PH military still using schools as camps - study
MANILA, Philippines – The Philippines is among conflict-ridden countries where the military continues to use schools as camps, New York-based Global Coalition to Protect Education from Attack said.
In a study entitled, "Lessons In War: Military Use of Schools and Other Education Institutions during Conflict", the coalition said the Philippines is one of 24 countries where military use of schools and institutions were observed from January 2005 until October 2012.
Aside from being used as camps, the coalition said schools are also being converted into barracks, logistics bases, operational headquarters, weapons and ammunition caches, detention and interrogation centers, firing and observation positions, and recruitment grounds.
Nonetheless, it noted that the Philippines has set up policies in preventing such.
The coalition is urging the said countries to adopt measures that will restrict the military from using education institutions for their purposes, saying the practice deprives the youth of their right to education and puts them in life-threatening situations.
It added that education is one of the potent ingredients in achieving lasting peace in a conflict-torn country.
"When countries go to war, education facilities usually end up on the battlefield," said Diya Nijhowne, director of the Global Coalition to Protect Education from Attack.
"Governments need to send a clear message that even during times of armed conflict, access to a safe education should be a priority, and armed forces need to respect students’ right to education."
The group said there are instances where the military only occupy a portion of a school. In such cases, students become exposed to attacks or abuse by the military and its opponents.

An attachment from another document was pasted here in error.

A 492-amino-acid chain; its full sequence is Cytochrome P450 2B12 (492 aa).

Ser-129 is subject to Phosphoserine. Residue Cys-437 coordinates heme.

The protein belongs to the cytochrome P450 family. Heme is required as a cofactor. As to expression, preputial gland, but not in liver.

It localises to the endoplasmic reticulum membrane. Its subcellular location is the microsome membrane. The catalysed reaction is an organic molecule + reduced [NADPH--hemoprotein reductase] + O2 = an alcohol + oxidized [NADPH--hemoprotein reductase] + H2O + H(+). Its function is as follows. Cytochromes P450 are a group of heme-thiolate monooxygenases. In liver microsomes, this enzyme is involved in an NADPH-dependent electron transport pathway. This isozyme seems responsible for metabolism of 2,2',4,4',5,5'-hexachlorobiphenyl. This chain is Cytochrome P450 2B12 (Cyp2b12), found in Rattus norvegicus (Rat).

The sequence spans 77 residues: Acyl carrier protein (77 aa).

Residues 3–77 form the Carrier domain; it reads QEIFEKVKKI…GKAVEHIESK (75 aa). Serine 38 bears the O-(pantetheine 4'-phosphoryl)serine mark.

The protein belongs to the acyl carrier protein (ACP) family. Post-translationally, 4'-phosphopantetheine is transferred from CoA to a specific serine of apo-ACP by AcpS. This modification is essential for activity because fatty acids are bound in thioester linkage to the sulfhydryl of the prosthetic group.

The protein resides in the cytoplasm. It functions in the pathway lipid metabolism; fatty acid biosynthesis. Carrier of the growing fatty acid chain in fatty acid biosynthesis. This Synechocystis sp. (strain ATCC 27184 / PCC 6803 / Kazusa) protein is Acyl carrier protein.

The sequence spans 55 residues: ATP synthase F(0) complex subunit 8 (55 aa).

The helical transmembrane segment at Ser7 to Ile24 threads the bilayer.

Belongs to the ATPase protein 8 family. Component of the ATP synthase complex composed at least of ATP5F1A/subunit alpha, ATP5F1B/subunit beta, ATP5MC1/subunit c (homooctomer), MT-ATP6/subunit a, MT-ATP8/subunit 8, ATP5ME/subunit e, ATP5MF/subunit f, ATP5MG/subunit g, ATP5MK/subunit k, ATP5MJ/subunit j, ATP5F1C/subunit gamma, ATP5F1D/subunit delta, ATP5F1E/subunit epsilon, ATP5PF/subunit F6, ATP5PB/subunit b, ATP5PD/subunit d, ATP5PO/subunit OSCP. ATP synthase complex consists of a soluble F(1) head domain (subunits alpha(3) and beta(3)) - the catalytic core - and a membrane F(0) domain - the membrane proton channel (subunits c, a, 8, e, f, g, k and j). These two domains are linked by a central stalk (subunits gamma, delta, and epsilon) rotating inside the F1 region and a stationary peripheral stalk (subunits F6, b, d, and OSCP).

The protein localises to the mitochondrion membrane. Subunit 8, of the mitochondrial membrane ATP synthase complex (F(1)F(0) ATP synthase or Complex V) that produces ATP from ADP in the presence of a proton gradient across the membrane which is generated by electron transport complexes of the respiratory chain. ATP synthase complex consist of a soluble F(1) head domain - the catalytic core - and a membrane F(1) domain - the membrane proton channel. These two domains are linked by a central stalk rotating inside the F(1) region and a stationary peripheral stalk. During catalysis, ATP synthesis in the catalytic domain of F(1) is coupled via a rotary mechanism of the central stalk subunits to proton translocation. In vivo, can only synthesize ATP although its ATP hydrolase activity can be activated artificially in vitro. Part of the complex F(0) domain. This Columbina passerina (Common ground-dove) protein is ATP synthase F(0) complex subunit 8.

"The moment troops establish a base inside a school, they can turn it into a target for attack," Nijhowne said. "When soldiers use schools and universities they are often putting their own convenience over the safety and education of students."
The study also cited high dropout rates, reduced enrollment, lower rates of transition to higher education levels, overcrowding, and loss of instructional hours as the usual consequences of military use of schools.
The Philippines has been dealing with the Communist Party of the Philippines, a group waging one of Asia's longest-running Maoist insurgencies.
The country is also facing threats from groups such as the Abu Sayyaf and the Bangsamoro Islamic Freedom Movement, a breakaway group of the Moro Islamic Liberation Front, which has recently reached a peace framework with the government.
The Global Coalition to Protect Education from Attack (GCPEA) is an alliance of United Nations agencies and organizations from the fields of education in emergencies, higher education, international human rights, and international humanitarian law, dedicated to addressing the problem of attacks on students, teachers, schools, and universities during armed conflict.
The 23 other countries monitored were: Afghanistan, Burma/Myanmar, Central African Republic, Chad, Colombia, Cote d’Ivoire, Democratic Republic of Congo, Georgia, India, Iraq, Israel/Occupied Palestinian Territory, Libya, Mali, Nepal, Pakistan, Somalia, South Sudan, Sri Lanka, Sudan, Syria, Thailand, Uganda, and Yemen.